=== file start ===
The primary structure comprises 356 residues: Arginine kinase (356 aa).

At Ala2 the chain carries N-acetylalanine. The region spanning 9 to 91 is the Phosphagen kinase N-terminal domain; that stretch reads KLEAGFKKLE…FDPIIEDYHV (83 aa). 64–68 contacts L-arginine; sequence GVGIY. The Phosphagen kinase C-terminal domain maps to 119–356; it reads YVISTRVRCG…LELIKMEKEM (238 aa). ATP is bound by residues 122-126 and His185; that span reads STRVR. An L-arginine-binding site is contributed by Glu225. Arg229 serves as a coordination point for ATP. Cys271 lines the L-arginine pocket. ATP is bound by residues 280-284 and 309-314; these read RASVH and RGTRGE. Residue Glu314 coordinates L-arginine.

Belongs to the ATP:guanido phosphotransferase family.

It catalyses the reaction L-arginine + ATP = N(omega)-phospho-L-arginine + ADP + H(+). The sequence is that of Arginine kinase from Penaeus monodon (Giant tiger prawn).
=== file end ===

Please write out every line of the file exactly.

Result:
The primary structure comprises 356 residues: Arginine kinase (356 aa).

At Ala2 the chain carries N-acetylalanine. The region spanning 9 to 91 is the Phosphagen kinase N-terminal domain; that stretch reads KLEAGFKKLE…FDPIIEDYHV (83 aa). 64–68 contacts L-arginine; sequence GVGIY. The Phosphagen kinase C-terminal domain maps to 119–356; it reads YVISTRVRCG…LELIKMEKEM (238 aa). ATP is bound by residues 122-126 and His185; that span reads STRVR. An L-arginine-binding site is contributed by Glu225. Arg229 serves as a coordination point for ATP. Cys271 lines the L-arginine pocket. ATP is bound by residues 280-284 and 309-314; these read RASVH and RGTRGE. Residue Glu314 coordinates L-arginine.

Belongs to the ATP:guanido phosphotransferase family.

It catalyses the reaction L-arginine + ATP = N(omega)-phospho-L-arginine + ADP + H(+). The sequence is that of Arginine kinase from Penaeus monodon (Giant tiger prawn).